If you’ve worked with a recruitment firm, you may have had the fortune of landing an interview, which could have been followed by making a horrifyingly bad interview mistake. This doesn’t have to become that embarrassing story you later tell your friends. Instead, why not prepare yourself for the worst of mistakes (really!) by learning how to bounce back from a less than ideal moment.
Here are some tips and real-life situations that can prepare you for coming back from an interview fumble.
You Make the Mistake by…
- Giving a really, really bad answer to a question.
- Arriving to the interview late.
- Accidentally sending in the wrong resume.
- Mixing up your appointments and missing the interview.
Mortifying, right? However, in all these mistakes, the best method of minimizing the damage can be summarized and easily remembered by a short and somewhat whimsical rhyme: face it, embrace it, erase it.
The very first step to take after you’ve realized your blunder is to recover in the moment. Immediately address the mistake and apologize for it. This approach will vary depending on what mistake you’ve made. For instance, if there are a range of positions you’re applying for, and you sent the wrong resume, simply send an apology email stating that the previous email was not the best, most relevant one for the role, and attach the resume tailored for that specific job listing.
However, if you make a mistake such as missteping on an interview question or mixing up your appointments, it’s essential that you appropriately face your blunder head on. For example, if you’ve just given a nonsensical answer, you can simply ask, “Can I rephrase that?” to provide further clarification. If you’re somewhere else at the exact moment of your interview, or worse, slept through it, call immediately to apologize. Though this is a particularly sticky situation, since you’ve essentially stood your interviewer up, remember, as the saying goes, “it ain’t over till it’s over.” Call the hiring manager to convey your genuine regrets about the mix up, and ask if you can reschedule, or accommodate their schedule (you are, after all, the one who is in the wrong).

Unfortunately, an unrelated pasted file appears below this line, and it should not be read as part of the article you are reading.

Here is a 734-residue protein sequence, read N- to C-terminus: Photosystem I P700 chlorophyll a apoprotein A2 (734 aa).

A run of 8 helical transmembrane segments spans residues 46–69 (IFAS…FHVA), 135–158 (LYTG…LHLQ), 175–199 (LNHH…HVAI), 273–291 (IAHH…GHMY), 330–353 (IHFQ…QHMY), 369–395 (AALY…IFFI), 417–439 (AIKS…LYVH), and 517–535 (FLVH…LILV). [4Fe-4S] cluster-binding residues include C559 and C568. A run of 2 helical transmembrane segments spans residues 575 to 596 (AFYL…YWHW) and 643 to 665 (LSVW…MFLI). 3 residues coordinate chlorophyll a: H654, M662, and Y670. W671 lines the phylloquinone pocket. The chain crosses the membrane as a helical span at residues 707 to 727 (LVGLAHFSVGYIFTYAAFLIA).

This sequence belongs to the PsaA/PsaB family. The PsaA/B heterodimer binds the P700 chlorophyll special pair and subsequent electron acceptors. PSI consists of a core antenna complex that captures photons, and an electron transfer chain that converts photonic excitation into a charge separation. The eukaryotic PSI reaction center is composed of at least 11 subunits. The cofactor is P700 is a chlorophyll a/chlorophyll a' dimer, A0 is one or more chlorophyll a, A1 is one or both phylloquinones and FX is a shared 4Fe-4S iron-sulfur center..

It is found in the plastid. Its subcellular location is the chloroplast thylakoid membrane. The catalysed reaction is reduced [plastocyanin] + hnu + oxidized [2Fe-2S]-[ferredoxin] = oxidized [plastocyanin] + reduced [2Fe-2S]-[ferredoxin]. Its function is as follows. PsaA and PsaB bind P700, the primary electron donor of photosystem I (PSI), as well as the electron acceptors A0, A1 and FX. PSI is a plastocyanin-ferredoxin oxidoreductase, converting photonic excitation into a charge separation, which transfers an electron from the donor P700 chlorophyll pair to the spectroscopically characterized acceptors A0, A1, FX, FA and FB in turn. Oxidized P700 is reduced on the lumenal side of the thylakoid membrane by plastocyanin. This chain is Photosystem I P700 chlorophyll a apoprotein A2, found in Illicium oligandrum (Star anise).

After addressing the error, you can retroactively go back and try as best as you can to smooth over the whole thing. Once you’ve apologized, write a sincere thank you note. This can be utilized to express your regrets once again, and can also be helpful in providing a brief opportunity to state anything you failed to mention before, and reiterate your interest in the position.
No matter how hard you are on yourself, slip ups do happen, and they’re just part of being human. All you can do is make the best of the situation, and try to correct your mistakes. Though an interviewer is the last person you want to catch you in a bad light, and you may feel too mortified or discouraged to rectify the situation, if the job is important to you, it may be worth a shot!